Trsh Walters

is a freelance writer living in England. She writes extensively on the subject of traditional rural crafts.

Easy

Entry

Door

Build the Frame With Biscuits; Add Panels to Taste by Sven Hanson and Chuck Ring fi — -

Southwestern flavor. Tongue-and-groove boards> installed diagonally, form the panels on the exterior side of this easy-to-make door. Inset: Door frame joints get their strength from oversize "5-6" biscuits, used three across.

c build doors professionally but instead of relying on an industrial shaper and an array of expensive cutters, we use a tablesaw, chop saw and biscuit joiner. There are no mortise-and-tenon joints in our doors. To connect frame members, we use Lamcllo "S-6" biscuits—oversize, football-shaped wafers of compressed beech. Joints made with the S-6 biscuits are remarkably strong. In tests done here in Albuquerque (at the Sandia Laboratory), more than 800 lbs. of force were required to break a biscuit-joined stile-to-rail connection. And the joint didn't fail; the wood around it did.

Biscuit joiner)' isn't the only thing that makes this door easy to build. Applied moldings also simplify the construction process. By keeping the construction simple, wc make a door that lets simple geometry and native materials speak for themselves. The pine frame and the diagonally installed paneling and twigs fit perfectly in the Southwestern-style homes in our area. But with different wood, panel material and hardware you could easily make a door more indigenous to your home ground, using the techniques shown here.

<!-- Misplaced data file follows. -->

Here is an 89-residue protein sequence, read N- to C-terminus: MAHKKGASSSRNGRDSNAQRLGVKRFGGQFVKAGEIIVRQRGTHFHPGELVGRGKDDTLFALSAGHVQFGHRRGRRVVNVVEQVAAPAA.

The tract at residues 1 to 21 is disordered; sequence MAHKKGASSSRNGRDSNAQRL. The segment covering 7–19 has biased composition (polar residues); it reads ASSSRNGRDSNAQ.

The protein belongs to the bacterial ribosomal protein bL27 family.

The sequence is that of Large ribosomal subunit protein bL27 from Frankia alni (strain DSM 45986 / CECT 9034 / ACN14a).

Start with the Frame

Most of the entry doors wc build are 36 in. wide, 80 in. high and 1-V4 in. thick. We like to use a 5-in. width for the two stiles, or vertical frame members. This width gives a standard-size door good proportions and strength, while allowing ample room for lockset hardware. (See Fig. 1.)

To keep things simple and get the most out of our wood, wc also use a 5-in. width for the top rail, the middle rail and the two vertical dividers. The bottom rail of the door is 8 in. wide. This extra width at the base of the door adds strength, helps the proportions and also protects the bottom panels from errant feet.

f> 4 AMERICAN WOODWORK* R ▲ FEBRUARY 1996

^ateríale pro

FIG. 1: BISCUIT-JOINED DOOR

FIG. 1: BISCUIT-JOINED DOOR

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